United States District Court, N.D. Texas, Dallas Division
HERITAGE CAPITAL CORPORATION, et al. Plaintiffs,
CHRISTIE'S, INC., et al., Defendants.
MEMORANDUM OPINION AND ORDER
A. FITZWATER, UNITED STATES DISTRICT JUDGE
action asserting claims related to an alleged
misappropriation of copyrighted material from www.HA.com
(“HA.com”), defendants Christie's, Inc. and
Collectrium, Inc. (“Collectrium”) (collectively,
“Christie's, ” unless otherwise indicated)
move to dismiss and compel arbitration. Plaintiffs Heritage
Capital Corporation, Heritage Auctioneers & Galleries,
Inc., Heritage Numismatic Auctioneers, Inc., Heritage
Auctions, Inc., Heritage Vintage Sports Auctions, Inc.,
Currency Auctions of America, Inc., and Heritage
Collectibles, Inc. (collectively, “Heritage”)
oppose the motion and move for a preliminary injunction.
Concluding that all of Heritage's claims are arbitrable
under the HA.com Website Use Agreement, the court grants
Christie's' motion to dismiss and compel arbitration,
denies Heritage's motion for a preliminary injunction as
moot, as dismisses this action with prejudice by judgment
operates HA.com, which hosts sales and auctions of
collectibles. Images of the items and detailed descriptions
accompany each sale or auction listing, each of which is
copyrighted. Heritage maintains previously sold listings on
the website, and, as of the filing of its complaint, HA.com
hosted more than 8 million original images related to its
listings. Those who visit and use HA.com for any reason
assent to the Website Use Agreement, which prescribes rules
and regulations for use and contains an arbitration clause
that governs potential disputes.
alleges that Christie's downloaded some or all of
HA.com's listings using an advanced computer code.
Heritage traced this activity to Christie's, and it
discovered that some of the listings downloaded from HA.com
appeared on the Collectrium website.Heritage estimates that
approximately 2.7 million of the approximately 11 million
listings on the Collectrium website came from HA.com.
does not deny that Collectrium posted Heritage listing images
and descriptions on its website. Instead, Christie's
contends that its use does not violate Heritage's
copyright for various reasons, including fair use.
filed the instant lawsuit alleging seven federal and state
claims: copyright infringement, under 17 U.S.C. §§
106 and 501; violation of the Computer Fraud and Abuse Act,
18 U.S.C. § 1030, et seq.; violations of the
Digital Millennium Copyright Act, 17 U.S.C. § 1201,
et seq.; harmful access by computer, under Tex. Civ.
Prac. & Rem. Code Ann. §§ 143.001 and 143.002;
trespass; unfair competition; civil conspiracy; and breach of
moves to dismiss and compel arbitration based on the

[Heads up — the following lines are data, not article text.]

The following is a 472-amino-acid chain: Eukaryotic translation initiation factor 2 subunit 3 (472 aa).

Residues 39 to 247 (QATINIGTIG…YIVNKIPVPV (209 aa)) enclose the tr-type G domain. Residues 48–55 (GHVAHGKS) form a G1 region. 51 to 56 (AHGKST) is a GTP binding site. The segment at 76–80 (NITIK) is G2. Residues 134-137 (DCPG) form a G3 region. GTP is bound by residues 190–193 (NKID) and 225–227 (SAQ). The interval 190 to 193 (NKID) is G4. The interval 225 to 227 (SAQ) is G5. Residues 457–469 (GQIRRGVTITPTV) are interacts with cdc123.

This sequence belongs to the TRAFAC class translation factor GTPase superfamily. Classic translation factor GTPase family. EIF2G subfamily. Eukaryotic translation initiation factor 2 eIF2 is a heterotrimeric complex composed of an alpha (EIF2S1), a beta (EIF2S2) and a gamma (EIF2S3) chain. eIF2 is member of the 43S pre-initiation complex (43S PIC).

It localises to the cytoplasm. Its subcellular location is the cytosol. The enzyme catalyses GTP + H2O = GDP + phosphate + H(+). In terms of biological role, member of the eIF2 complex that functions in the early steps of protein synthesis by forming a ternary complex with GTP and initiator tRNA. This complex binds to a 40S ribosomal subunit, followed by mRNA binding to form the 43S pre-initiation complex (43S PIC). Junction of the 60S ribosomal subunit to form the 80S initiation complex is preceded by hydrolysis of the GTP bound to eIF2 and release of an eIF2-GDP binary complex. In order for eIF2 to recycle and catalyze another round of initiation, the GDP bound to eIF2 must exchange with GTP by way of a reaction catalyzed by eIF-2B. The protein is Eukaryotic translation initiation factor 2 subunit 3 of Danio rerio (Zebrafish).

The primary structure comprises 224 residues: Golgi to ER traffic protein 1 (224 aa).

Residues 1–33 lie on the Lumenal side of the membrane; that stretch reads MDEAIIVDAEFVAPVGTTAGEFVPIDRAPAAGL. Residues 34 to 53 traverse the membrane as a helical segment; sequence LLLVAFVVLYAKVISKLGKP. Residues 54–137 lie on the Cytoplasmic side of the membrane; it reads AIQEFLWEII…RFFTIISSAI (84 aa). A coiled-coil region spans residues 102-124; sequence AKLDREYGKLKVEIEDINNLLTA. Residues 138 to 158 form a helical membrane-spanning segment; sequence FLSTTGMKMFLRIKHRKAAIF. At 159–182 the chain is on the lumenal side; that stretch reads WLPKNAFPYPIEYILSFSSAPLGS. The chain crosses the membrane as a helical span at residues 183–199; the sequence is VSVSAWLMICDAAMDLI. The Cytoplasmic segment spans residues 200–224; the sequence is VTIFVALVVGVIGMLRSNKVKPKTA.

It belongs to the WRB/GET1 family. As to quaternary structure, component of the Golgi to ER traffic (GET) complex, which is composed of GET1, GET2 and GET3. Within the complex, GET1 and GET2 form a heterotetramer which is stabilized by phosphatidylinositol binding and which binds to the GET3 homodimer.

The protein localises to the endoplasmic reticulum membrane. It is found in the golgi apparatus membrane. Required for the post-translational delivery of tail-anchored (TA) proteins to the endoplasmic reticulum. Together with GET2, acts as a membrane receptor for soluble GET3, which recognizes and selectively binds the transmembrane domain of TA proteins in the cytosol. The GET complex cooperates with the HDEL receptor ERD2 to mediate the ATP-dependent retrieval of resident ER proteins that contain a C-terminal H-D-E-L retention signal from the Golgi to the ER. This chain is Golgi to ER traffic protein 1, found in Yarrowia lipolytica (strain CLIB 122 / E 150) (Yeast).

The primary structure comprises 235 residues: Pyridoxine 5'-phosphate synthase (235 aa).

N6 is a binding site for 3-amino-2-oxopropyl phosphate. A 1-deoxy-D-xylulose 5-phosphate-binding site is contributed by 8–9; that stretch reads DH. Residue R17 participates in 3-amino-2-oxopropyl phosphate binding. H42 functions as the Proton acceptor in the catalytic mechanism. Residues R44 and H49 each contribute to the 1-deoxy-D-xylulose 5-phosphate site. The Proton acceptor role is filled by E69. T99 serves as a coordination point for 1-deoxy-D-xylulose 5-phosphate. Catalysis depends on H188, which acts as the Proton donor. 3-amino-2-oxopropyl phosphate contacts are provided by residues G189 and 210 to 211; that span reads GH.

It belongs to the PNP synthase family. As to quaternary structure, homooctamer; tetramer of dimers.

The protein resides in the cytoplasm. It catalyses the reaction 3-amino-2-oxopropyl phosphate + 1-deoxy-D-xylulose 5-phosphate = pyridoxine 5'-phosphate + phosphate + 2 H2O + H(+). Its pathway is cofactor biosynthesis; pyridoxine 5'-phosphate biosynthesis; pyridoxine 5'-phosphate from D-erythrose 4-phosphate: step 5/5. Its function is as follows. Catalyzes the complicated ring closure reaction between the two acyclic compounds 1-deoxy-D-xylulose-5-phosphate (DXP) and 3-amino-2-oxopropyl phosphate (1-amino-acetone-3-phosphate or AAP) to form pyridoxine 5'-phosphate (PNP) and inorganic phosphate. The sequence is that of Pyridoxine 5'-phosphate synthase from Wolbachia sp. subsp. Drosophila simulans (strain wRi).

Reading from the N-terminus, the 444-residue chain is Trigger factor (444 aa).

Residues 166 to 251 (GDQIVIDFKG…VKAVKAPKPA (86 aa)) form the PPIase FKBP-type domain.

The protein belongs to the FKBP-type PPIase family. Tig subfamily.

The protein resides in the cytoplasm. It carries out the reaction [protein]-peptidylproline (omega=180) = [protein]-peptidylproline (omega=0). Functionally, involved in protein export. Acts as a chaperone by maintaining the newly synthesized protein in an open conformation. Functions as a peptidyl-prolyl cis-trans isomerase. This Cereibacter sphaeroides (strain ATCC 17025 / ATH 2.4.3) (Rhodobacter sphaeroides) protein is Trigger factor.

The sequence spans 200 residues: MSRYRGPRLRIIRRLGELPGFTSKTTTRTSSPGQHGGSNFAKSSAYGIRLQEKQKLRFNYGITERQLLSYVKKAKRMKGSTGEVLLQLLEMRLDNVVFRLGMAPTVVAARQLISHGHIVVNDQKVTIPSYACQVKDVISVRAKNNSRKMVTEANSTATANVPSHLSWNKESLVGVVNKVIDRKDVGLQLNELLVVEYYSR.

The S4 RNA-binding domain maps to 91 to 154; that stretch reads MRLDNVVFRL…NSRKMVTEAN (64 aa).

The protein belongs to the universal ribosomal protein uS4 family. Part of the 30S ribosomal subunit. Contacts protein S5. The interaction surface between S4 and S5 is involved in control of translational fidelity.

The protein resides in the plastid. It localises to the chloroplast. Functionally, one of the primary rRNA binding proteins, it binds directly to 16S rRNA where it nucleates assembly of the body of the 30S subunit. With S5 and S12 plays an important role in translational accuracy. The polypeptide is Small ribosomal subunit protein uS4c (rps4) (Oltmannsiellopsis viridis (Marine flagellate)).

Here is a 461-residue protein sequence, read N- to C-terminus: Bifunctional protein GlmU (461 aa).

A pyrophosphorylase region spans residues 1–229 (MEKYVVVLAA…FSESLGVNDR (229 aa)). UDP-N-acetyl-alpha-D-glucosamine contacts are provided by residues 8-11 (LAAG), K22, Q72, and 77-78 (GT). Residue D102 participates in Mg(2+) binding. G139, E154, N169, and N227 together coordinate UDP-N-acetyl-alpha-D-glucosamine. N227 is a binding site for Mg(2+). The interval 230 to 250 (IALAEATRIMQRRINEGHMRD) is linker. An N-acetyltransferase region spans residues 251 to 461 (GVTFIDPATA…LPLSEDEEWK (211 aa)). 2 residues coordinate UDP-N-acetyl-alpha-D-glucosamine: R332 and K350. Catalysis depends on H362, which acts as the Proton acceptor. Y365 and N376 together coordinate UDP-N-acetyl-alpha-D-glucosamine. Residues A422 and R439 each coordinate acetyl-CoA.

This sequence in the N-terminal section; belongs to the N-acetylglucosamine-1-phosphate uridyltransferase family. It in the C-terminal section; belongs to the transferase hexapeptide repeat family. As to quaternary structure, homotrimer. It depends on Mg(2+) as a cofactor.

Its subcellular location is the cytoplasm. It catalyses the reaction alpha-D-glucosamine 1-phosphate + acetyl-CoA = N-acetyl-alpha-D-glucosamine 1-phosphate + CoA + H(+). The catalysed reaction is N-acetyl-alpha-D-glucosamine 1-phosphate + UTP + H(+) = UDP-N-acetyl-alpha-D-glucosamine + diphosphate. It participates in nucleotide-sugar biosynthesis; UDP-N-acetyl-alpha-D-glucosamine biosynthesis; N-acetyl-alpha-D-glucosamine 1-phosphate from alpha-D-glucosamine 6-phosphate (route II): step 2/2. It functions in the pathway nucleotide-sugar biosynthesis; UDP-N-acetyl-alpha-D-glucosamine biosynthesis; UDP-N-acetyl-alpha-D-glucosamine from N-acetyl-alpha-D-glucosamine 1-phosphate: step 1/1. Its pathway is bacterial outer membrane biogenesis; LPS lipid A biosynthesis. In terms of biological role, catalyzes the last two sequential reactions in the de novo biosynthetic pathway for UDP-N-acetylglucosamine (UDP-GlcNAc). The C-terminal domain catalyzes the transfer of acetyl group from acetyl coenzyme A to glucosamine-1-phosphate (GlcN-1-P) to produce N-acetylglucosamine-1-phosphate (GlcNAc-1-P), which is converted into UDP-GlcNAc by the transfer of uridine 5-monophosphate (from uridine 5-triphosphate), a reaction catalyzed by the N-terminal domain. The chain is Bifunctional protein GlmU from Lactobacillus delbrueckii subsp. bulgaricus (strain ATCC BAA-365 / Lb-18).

arbitration clause in the HA.com Website Use Agreement.
Heritage opposes the motion and moves for a preliminary
injunction enjoining Christie's, inter alia,
from posting the allegedly infringing
court first considers the motion of Christie's to dismiss
and compel arbitration of all of Heritage's claims.
2 of the Federal Arbitration Act (“FAA”) provides
that written agreements to arbitrate controversies arising
out of an existing contract “shall be valid,
irrevocable, and enforceable, save upon such grounds as exist
at law or in equity for the revocation of any
contract.” 9 U.S.C. § 2. The FAA “leaves no
place for the exercise of discretion by a district court, but
instead mandates that district courts shall direct
the parties to proceed to arbitration on issues as to which
an arbitration agreement has been signed.” Dean
Witter Reynolds, Inc. v. Byrd, 470 U.S. 213, 218 (1985)
(citing 9 U.S.C. §§ 3-4) (emphasis in original).
When considering a motion to compel arbitration, the court
engages in a two-step process. First, the court determines
“whether the parties agreed to arbitrate the
dispute.” Webb v. Investacorp, Inc., 89 F.3d
252, 258 (5th Cir. 1996) (per curiam) (citation omitted).
“This determination involves two considerations: (1)
whether there is a valid agreement to arbitrate between the
parties; and (2) whether the dispute in question falls within
the scope of that arbitration agreement.” Id.
(citations omitted). Second, the court decides
“‘whether legal constraints external to the
parties' agreement foreclosed the arbitration of those
claims.'” Id. (quoting Mitsubishi
Motors Corp. v. Soler Chrysler-Plymouth, Inc., 473 U.S.
614, 628 (1985)). “If there is a valid agreement to
arbitrate, and there are no legal constraints that foreclose
arbitration, the court must order the parties to arbitrate
their dispute.” Celaya v. Am. Pinnacle Mgmt.
Servs., LLC, 2013 WL 4603165, at *2 (N.D. Tex. Aug. 29,
2013) (Fitzwater, C.J.). Because of the strong presumption in
favor of arbitration, the party opposing a motion to compel
arbitration bears the burden of proving that the agreement is
invalid or that the claims are outside the scope of the
agreement. Carter v. Countrywide Credit Indus.,
Inc., 362 F.3d 294, 297 (5th Cir. 2004).
court first considers whether there is a valid agreement
between the parties to arbitrate.
Website Use Agreement contains the following provision:
Choice of Law and Venue for Dispute Resolution
By Your use of the website you agree that any claim, dispute,
or controversy in connection with Heritage and its affiliates
a. if presented by a consumer, be exclusively heard by, and
the parties consent to, exclusive in personam jurisdiction in
the State District Courts of Dallas County, Texas. THE
PARTIES EXPRESSLY WAIVE ANY RIGHT TO TRIAL BY JURY. Any
appeals shall be ...